The E-Commerce Times asked Eli Finkelshteyn to discuss what e-commerce companies can expect from AI in the next few years. He also knows what traps retailers should avoid when considering AI.
E-Commerce Times: How else can these other AI options continue to succeed in the shadows of ChatGPT?
Eli Finkelshteyn: As amazing as ChatGPT is, it is not meant to be the best tool for every AI problem. For example, it is not the best tool for areas like returning large sets of results and filters like in a typical e-commerce search.
Also, it is not the best tool for appropriately using site traffic and clickstream [behavioral] data to rank all of those results, or properly learning from an e-commerce site’s specific user base and clickstream data to determine how rankings should change over time or be personalized to a particular shopper. That makes sense because these are not problems ChatGPT is trying to solve.
Instead, these are use cases where clickstream-based AI trained on an e-commerce site’s own traffic will continue to be a much better fit so retailers can improve the shopper journey and create cohesive omnichannel experiences.
What can retailers expect as the two sides of AI continue to progress?
Finkelshteyn: They both promise an exciting future. With ChatGPT and existing forms of especially clickstream-based AI comes the new possibilities of combining them to make incredible new user interfaces and experiences.
For example, if you need to explain on an e-commerce website that you are looking for products for a specific purpose or event — like clothes to wear for your friend’s engagement party or ingredients to make a casserole — that is currently difficult. The available forms of product discovery, such as searching and browsing category pages, do not provide a great way to ask about and look for this sort of thing.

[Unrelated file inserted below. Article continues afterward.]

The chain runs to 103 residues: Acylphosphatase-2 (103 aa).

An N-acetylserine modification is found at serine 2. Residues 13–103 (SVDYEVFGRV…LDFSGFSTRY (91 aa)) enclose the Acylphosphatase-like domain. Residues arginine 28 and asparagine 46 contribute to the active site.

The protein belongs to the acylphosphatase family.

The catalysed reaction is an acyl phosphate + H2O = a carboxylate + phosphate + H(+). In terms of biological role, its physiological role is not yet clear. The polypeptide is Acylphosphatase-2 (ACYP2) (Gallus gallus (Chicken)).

But incorporating ChatGPT to help retailers understand shoppers’ quests in this long-form and abstract asks will bring innovations. Using clickstream-based product discovery AI to show trending, personalized results that fit the user’s needs is an exciting proposition.
How have the popularity or technological advances of ChatGPT impacted Constructor’s product search and discovery platform for retail companies?
Finkelshteyn: Generally speaking, everyone is still trying to figure out ChatGPT’s place within e-commerce. Finding the right use cases and interfaces requires experimentation and flexibility. In particular, it is also essential to ensure that the ChatGPT-based technologies you roll out to users are genuinely helpful.
What is Constructor doing to advance such innovations?
Finkelshteyn: We offer an AI-based platform for product search and discovery to help retailers deliver highly personalized experiences across channels that also reflect their KPIs. The impact of ChatGPT on our work at Constructor is that many of our retail partners are excited to try our prototypes in this space and are willing to devote development resources to integrating them faster than for previous new technologies we rolled out.
Our company believed for years that product discovery can be much better than what shoppers are currently used to getting. ChatGPT is making retailers even more open to experimenting with new forms of product discovery and seeing which their shoppers most appreciate.
With all of this experimentation, how can retailers keep real utility for the shopper in mind?
Finkelshteyn: Unfortunately, many of the efforts we see so far in the space — integrating ChatGPT with other retail technologies — have been gimmicks. They look cool the first time you play with them but are useless to the shopper.
One company rolled out a chatbot that uses ChatGPT, but it basically just pushes the user to phrase their need in the form of a search and then searches for the product. It is actually less useful than just using a search bar. It does not provide real value, and so the sites that implement it will likely see shoppers try it once or twice and then not return to it again.